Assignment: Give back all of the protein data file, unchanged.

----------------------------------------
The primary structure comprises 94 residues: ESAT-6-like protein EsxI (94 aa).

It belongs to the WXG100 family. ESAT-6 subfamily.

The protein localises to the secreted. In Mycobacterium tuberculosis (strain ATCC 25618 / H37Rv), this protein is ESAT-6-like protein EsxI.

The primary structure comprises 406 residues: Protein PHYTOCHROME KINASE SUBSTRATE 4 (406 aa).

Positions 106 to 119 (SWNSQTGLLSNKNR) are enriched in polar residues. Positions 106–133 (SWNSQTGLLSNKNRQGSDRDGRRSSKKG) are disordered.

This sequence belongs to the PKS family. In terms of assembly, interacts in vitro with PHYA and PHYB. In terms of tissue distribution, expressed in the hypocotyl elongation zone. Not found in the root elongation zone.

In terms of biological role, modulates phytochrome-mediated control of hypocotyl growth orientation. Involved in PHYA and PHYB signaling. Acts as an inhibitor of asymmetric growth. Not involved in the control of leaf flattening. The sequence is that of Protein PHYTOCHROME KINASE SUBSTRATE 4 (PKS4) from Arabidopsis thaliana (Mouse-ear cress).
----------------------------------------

The primary structure comprises 94 residues: ESAT-6-like protein EsxI (94 aa).

It belongs to the WXG100 family. ESAT-6 subfamily.

The protein localises to the secreted. In Mycobacterium tuberculosis (strain ATCC 25618 / H37Rv), this protein is ESAT-6-like protein EsxI.

The primary structure comprises 406 residues: Protein PHYTOCHROME KINASE SUBSTRATE 4 (406 aa).

Positions 106 to 119 (SWNSQTGLLSNKNR) are enriched in polar residues. Positions 106–133 (SWNSQTGLLSNKNRQGSDRDGRRSSKKG) are disordered.

This sequence belongs to the PKS family. In terms of assembly, interacts in vitro with PHYA and PHYB. In terms of tissue distribution, expressed in the hypocotyl elongation zone. Not found in the root elongation zone.

In terms of biological role, modulates phytochrome-mediated control of hypocotyl growth orientation. Involved in PHYA and PHYB signaling. Acts as an inhibitor of asymmetric growth. Not involved in the control of leaf flattening. The sequence is that of Protein PHYTOCHROME KINASE SUBSTRATE 4 (PKS4) from Arabidopsis thaliana (Mouse-ear cress).